With 74 graduates teaching in 31 schools, the Seattle Teacher Residency is helping improve teacher retention and diversity rates in Seattle Public Schools.
As it recruits a fifth class of educators-in-training, an innovative but costly teacher-apprenticeship program in Seattle seems to be fulfilling its mission to help develop a more diverse teacher workforce in the city’s public schools.
A total of 74 teachers have graduated from the Seattle Teacher Residency since its debut four years ago. The graduates now work in 31 schools, with another 23 candidates in the pipeline.
Forty-one percent of them are teachers of color — double the 20 percent diversity rate for all teachers who work in Seattle Public Schools, and four times the state rate of 10 percent.
And nearly all the residency graduates who start teaching in a high-needs school returned there for a second and third year. That’s much higher than the 71 percent retention rate for other Seattle teachers hired in the same year, according to the Alliance for Education, a nonprofit that oversees the Seattle residency.
Education Lab is a Seattle Times project that spotlights promising approaches to persistent challenges in public education. It is produced in partnership with the Solutions Journalism Network and is funded by a grant from the Bill & Melinda Gates Foundation.
“The residency was founded to accelerate student achievement by creating a diverse pipeline of teachers committed to teaching five years in Seattle’s highest-need classrooms,” said program director Marisa Bier.
Seattle’s program is one of 23 in a national network overseen by the National Center for Teacher Residencies.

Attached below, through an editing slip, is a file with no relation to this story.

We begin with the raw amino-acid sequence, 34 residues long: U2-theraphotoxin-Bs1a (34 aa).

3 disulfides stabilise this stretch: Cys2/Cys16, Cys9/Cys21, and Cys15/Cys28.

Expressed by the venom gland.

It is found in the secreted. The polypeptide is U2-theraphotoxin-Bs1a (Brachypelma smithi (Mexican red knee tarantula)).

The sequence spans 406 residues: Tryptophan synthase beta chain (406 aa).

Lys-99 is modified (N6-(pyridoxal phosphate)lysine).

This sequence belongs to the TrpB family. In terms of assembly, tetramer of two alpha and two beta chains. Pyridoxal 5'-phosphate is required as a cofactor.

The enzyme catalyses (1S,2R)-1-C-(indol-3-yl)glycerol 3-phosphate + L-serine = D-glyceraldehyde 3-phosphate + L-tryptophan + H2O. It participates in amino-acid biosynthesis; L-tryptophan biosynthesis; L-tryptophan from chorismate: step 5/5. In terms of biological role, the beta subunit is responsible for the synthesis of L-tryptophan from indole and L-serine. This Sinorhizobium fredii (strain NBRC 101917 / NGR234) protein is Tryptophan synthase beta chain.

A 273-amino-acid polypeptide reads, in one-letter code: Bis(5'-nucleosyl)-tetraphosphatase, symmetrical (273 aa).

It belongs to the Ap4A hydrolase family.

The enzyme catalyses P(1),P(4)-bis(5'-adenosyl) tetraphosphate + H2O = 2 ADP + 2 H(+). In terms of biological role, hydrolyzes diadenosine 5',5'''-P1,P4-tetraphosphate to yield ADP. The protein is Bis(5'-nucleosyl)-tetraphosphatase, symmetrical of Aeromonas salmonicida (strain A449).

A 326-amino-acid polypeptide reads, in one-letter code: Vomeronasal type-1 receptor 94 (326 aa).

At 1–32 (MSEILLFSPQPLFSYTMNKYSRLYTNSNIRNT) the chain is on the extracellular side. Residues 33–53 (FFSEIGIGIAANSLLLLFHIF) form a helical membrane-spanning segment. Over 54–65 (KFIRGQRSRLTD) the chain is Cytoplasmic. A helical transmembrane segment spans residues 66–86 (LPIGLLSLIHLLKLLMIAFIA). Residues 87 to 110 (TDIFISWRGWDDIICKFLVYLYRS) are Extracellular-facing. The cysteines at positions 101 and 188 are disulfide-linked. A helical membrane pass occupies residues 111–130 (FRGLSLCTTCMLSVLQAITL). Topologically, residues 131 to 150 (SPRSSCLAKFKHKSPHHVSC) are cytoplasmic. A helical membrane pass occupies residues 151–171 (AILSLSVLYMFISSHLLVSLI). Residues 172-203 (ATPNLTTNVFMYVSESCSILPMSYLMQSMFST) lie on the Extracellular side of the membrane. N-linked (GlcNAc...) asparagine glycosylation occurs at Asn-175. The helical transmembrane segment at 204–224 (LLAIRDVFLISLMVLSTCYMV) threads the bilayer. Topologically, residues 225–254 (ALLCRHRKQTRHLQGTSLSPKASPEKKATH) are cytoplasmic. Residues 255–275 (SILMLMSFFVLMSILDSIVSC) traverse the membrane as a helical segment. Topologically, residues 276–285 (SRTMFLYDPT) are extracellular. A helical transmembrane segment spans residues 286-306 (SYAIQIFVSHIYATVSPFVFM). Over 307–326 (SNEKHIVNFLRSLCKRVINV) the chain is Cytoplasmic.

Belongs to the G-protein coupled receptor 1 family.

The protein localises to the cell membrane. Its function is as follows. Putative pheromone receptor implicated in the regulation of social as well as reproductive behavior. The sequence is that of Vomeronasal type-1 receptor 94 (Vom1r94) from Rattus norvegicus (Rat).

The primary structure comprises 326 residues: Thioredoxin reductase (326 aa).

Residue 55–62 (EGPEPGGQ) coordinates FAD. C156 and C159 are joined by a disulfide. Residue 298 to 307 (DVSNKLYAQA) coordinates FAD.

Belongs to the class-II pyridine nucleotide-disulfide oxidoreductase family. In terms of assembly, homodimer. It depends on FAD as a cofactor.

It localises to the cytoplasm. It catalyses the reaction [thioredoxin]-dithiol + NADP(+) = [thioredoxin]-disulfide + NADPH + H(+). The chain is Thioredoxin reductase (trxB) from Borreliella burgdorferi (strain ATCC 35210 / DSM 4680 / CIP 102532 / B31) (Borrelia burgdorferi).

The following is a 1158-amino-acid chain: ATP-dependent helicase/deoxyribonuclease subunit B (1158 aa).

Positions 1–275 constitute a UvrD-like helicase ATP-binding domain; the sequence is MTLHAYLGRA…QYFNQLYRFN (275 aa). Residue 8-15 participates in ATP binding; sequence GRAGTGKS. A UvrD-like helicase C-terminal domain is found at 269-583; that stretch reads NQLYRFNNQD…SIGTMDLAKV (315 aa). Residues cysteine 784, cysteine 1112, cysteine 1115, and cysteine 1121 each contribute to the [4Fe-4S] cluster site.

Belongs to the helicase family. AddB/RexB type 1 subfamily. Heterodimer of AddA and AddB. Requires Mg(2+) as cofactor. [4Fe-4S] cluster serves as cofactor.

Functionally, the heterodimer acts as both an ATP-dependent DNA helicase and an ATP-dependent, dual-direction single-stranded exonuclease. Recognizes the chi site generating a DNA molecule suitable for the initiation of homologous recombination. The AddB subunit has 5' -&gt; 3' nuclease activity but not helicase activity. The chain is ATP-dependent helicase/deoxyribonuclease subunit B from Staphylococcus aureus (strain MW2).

In many teacher preparation programs, candidates spend a lot of time at a college of education or in fast-track courses learning about classroom management, lesson planning and education trends. The programs are often criticized for not providing enough classroom experience.
The Seattle residency, in contrast, prepares aspiring teachers primarily through a yearlong apprenticeship with an experienced teacher while the novices take coursework at the University of Washington.
Residents, who receive a monthly stipend, commit to teaching at least five years at a high-poverty school or in a special-education classroom in the Seattle district. They also can apply for additional tuition reimbursement.
All that is costly: Seattle’s program budgets about $50,000 per resident.
In data released Wednesday, the Alliance also says student achievement is rising in schools where several residency graduates work. Schools with three or more graduates, for example, saw student test scores grow by 12.5 percentage points in math and 8.8 points in science.
And while Lisa Chick, president and CEO of the Alliance, acknowledged a number of factors could be causing those gains, they are much higher than the 4-point growth in math scores and 1.6-point growth in science at schools with no residency graduates.
Results in English grew at similar rates in both sets of schools, the Alliance reported.
The Alliance received a grant to expand the residency program into South King County, but that effort is now on hold.
This story, originally published April 5, has been corrected. Based on incorrect information from the Alliance, the story said the Alliance was planning to expand the residency program into South King County. That effort is on hold. The story also was clarified to make it clear that the district’s financial contribution to the residency program decreased as part of a bigger restructuring of the Alliance’s relationship with the district.